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Living wage for low-paid, welfare cuts for families

Credit: John Stillwell/PA

Low-paid workers in the region could be getting a pay rise, as a compulsory living wage was announced in today's budget.

Chancellor George Osborne announced a new National Living Wage of £7.20 an hour for all over 25s next April. This will then increase to £9 an hour by 2020.

However he also fleshed out huge cuts to the welfare budget. Some people will see benefits frozen and tax credits cut.

These measures include a reduction in the benefit cap for households, an end to housing benefit for 18-21 year-olds, a two-child limit for child tax credits and a freeze in working age benefits for four years.

For more on what this means for you and your family, tune in to ITV News West Country from 6pm tonight.

Hundreds expected to protest budget in Bristol "mass die-in"

Chancellor George Osborne delivered the budget earlier today. Credit: PA

Hundreds of people are expected to protest today's budget in a "mass die-in" in Bristol this evening.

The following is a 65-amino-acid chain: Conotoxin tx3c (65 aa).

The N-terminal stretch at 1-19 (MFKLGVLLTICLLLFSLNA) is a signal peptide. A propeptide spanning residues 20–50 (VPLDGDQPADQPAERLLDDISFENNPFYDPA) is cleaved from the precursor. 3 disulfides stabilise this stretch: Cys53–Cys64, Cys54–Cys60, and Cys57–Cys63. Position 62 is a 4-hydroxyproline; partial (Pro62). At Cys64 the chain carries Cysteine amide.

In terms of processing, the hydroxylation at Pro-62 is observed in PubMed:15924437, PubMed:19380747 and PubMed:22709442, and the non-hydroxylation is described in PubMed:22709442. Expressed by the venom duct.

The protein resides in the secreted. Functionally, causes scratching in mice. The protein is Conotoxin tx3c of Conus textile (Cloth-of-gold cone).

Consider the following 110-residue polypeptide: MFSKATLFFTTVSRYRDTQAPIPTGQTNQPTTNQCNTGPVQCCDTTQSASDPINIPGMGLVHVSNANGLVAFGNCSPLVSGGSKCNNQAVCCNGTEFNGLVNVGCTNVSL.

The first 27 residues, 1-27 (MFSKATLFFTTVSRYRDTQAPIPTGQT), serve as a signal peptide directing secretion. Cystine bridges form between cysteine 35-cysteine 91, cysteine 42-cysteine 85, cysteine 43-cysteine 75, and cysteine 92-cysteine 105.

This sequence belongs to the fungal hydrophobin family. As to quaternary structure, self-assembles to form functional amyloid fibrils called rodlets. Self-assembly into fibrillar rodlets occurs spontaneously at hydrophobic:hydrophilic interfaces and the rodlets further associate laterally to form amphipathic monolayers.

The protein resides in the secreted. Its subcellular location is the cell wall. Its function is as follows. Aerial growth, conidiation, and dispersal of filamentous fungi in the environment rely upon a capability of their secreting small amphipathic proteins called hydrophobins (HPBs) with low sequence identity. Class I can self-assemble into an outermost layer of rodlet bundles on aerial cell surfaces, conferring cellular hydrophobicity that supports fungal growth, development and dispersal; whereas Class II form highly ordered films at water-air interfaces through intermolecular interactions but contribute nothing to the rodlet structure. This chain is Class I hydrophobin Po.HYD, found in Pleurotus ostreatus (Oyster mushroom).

The protest, organised by the Bristol People's Assembly, aims to highlight what the organisers call "the many deaths and huge damage to millions of lives which continues to be caused by austerity and the cuts".

Today's budget included a reduction in the benefit cap for households, an end to housing benefit for 18-21 year-olds, a two-child limit for child tax credits and a freeze in working age benefits for four years.

The Chancellor also announced a new National Living Wage of £7.20 an hour, which will increase to £9 an hour by 2020.

Protestors are planning to move around Bristol, beginning at fountains near the city's Harbourside at 5pm, and ending at College Green.

More than 800 people have signed up to attend so far.

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Welfare cuts expected in summer Budget

£12 million in welfare cuts are expected to be announced in the Summer Budget Credit: John Stillwell/PA

The chancellor George Osborne is expected to announce £12 billion in welfare savings in his summer budget this lunchtime.

In the first all-Conservative Budget since 1996, Mr Osborne is expected to make cuts in benefits for social housing and tax credits, whilst raising tax allowances.

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